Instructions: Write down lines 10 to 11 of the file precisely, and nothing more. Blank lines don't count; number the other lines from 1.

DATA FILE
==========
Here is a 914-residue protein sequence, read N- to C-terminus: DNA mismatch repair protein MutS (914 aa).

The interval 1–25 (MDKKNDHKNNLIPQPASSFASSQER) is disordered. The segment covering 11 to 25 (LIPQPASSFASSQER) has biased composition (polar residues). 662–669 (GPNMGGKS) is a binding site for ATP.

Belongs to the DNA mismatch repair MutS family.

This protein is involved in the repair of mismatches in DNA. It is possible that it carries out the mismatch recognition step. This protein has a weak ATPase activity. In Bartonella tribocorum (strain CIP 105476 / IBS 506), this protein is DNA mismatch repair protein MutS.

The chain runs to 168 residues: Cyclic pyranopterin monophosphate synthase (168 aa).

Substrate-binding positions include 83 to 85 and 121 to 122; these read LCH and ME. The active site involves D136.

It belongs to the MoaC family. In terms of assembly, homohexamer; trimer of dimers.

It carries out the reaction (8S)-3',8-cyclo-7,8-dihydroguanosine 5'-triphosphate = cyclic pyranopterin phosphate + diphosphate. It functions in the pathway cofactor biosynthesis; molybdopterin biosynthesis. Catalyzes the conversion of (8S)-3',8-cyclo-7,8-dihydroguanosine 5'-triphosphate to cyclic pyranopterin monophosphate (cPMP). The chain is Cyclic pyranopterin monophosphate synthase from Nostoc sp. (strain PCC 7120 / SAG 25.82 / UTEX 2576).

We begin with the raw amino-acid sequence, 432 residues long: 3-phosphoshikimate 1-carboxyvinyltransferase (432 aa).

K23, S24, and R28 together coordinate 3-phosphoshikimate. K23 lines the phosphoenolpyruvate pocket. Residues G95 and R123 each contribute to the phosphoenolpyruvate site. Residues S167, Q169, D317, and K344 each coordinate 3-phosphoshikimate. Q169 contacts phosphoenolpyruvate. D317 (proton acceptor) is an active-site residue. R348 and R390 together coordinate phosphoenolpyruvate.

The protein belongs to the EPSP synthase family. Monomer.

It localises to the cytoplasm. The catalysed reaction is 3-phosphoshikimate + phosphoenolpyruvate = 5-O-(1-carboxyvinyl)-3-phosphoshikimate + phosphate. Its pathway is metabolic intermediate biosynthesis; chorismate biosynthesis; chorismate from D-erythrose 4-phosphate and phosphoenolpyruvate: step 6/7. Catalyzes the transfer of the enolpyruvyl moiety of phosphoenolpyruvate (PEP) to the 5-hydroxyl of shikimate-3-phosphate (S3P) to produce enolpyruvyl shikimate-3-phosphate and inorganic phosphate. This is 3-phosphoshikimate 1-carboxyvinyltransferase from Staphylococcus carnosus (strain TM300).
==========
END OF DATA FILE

K23, S24, and R28 together coordinate 3-phosphoshikimate. K23 lines the phosphoenolpyruvate pocket. Residues G95 and R123 each contribute to the phosphoenolpyruvate site. Residues S167, Q169, D317, and K344 each coordinate 3-phosphoshikimate. Q169 contacts phosphoenolpyruvate. D317 (proton acceptor) is an active-site residue. R348 and R390 together coordinate phosphoenolpyruvate.

The protein belongs to the EPSP synthase family. Monomer.